We all think we have full autonomy and sovereignty over our thoughts and actions. Sure, we have the hardware of our DNA, we are shaped by our upbringing and experiences, we are inspired by our heroes, and seek figures of wisdom to help us fumble our way through life – We learn from each other, we seek community, we share and grow. But, when it comes down to dire situations, someone couldn’t possibly “wash” our brains clean and fill it with new thoughts that go against our best interests and core values! That’s what it feels like, but psychological experiments like the 1961 Milgram study have proven that we aren’t always in control of our actions when we’re told what to do by an authority figure we trust.
In 1994-5, Marcia Clark wasn’t just under the immense pressure of the massively scrutinized O. J. Simpson case, she was also a mother going through a divorce. On top of everything, in a trial that was intentionally needling at the depths of the race problem in American, Marcia Clark’s hair really stirred things up as well. Why did Marcia Clark’s hair symbolize so much to us then, and what does it all mean now?
The Coen brothers’ latest effort, Hail, Caesar, shines not when it’s lambasting showbiz, but when it’s celebrating it. The over-the-top musical numbers are stunning and just as magical as the iconic performances they’re inspired by. These types of displays are the essence of entertainment: an attempt to pull you out of yourself and into a looking glass world that sparkles with song and graceful, effortless movements. They’re dream sequences of the human spirit.
“Please remember me as Juice,’” – O. J. Simpson, June, 1994 On June 17, 1994, O. J. Simpson was at Robert Kardashian’s house with his lawyers, who thought he was minutes away from turning himself into the police. It was a pre-arranged deal that doesn’t happen very often with murder charges, but these were special circumstances. It’s not every day that a someone as famous and widely beloved as O. J. Simpson is suspected of murdering his ex-wife. “Please remember… Read more »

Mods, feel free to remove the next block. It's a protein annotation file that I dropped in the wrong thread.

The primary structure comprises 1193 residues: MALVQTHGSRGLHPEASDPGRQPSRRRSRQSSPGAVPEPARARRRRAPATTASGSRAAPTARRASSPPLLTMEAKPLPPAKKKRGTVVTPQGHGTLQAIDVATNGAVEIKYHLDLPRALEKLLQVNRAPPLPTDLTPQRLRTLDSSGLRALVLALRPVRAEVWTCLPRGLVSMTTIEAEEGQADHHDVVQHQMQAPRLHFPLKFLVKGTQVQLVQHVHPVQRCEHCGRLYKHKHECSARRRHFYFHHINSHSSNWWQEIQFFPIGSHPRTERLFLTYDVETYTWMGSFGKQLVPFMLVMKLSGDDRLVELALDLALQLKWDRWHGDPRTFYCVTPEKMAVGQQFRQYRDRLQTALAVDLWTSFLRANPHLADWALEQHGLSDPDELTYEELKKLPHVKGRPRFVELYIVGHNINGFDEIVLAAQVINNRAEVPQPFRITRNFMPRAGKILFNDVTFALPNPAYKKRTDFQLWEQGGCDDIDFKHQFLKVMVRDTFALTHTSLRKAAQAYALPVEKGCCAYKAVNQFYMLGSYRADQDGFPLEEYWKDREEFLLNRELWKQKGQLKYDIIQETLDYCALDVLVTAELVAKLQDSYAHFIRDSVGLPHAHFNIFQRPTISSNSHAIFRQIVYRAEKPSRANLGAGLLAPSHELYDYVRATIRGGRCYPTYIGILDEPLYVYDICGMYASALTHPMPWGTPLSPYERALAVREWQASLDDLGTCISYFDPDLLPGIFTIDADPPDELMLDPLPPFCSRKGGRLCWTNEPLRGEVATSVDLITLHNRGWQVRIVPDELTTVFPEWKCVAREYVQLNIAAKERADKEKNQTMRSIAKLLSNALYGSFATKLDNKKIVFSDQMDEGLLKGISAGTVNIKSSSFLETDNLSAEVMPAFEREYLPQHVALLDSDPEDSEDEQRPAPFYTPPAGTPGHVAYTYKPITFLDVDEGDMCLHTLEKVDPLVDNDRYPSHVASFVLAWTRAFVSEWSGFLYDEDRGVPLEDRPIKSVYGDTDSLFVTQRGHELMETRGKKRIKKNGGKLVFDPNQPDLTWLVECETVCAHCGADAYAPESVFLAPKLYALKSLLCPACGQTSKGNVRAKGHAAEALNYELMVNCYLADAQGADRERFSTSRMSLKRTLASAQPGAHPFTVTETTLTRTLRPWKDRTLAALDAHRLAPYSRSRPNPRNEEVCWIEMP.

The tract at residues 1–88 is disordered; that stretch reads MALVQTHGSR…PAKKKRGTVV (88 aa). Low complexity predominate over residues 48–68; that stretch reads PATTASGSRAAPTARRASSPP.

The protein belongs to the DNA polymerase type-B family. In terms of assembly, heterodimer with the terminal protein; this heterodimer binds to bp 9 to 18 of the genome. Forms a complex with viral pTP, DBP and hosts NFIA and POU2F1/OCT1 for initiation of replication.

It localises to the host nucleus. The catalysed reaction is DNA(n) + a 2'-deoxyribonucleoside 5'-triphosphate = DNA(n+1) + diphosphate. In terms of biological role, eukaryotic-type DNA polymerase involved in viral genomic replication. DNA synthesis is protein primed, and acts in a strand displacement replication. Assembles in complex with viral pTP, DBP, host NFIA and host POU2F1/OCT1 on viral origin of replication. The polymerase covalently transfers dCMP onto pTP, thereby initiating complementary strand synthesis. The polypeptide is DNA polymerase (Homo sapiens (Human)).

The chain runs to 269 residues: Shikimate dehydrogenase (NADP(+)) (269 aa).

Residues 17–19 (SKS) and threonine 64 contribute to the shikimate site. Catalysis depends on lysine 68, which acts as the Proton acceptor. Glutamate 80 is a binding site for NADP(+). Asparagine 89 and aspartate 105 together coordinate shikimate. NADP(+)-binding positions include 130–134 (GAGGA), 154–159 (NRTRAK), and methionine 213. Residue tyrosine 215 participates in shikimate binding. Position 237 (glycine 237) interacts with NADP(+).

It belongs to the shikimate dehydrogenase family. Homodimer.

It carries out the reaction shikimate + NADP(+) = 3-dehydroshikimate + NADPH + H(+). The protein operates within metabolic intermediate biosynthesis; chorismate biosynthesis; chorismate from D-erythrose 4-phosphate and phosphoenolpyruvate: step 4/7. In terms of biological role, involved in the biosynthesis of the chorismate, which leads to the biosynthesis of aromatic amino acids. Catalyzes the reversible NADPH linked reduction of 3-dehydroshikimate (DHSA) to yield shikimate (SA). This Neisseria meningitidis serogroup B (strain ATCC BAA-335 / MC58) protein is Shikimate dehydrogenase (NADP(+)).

Einar Wegener picked the day he was going to kill himself: May 1, 1930. Months before the looming suicide date arrived, however, Einar was given an unbelievable opportunity. He found he could physically transform into Lili with the help of innovative German doctors. The surgeries were risky, but at that point so was continuing life in the world as Einar. The stakes were high all around, and if there was a way to make Einar disappear so Lili could live, he was going to try it.
The Big Short film (an Adam McKay adaptation of Michael Lewis’ 2010 book) ends with a provocatively brief update on Christian Bale’s character: “Michael Burry is focusing all of his trading on one commodity: Water.” What does this mean? How, exactly, is this investing genius trading in water?
Lisa isn’t really an anomaly at all – she’s a blip on Anomalisa protagonist Michael Stone’s endless cycle of alienation.
The first thing you’ll notice in Aokigahara, the setting and inspiration for the new horror movie The Forest, is the still silence. The foliage here is especially dense, it grows on a bed of nutrient-rich lava from a 10-day 864 Mt. Fuji eruption, and its lush expanse blocks outside sound. There is an uncommon lack of wildlife, so even the rustle of scurrying creatures or trills of a birdsong is rare. Most of the time all that can be heard is the crunch of your own feet.
The second season of Transparent takes a bold move: through a series of delirious flashbacks we’re introduced to the vibrant life of Maura’s now uncommunicative mother Rose when she was a young girl in 1930s Berlin. The flashbacks start off celebratory, but lead to dark revelations about the family’s traumatic past.
The concept of “The Force” in Star Wars seems to resonant universally. The idea of the force seems easy enough to understand when you’re in the midst of the delightful intergalactic ride full of non-stop action and satisfying scene wipes, but it gets a bit more nebulous the more you try to grasp it. What is The Force, really? And why do we respond so powerfully to it?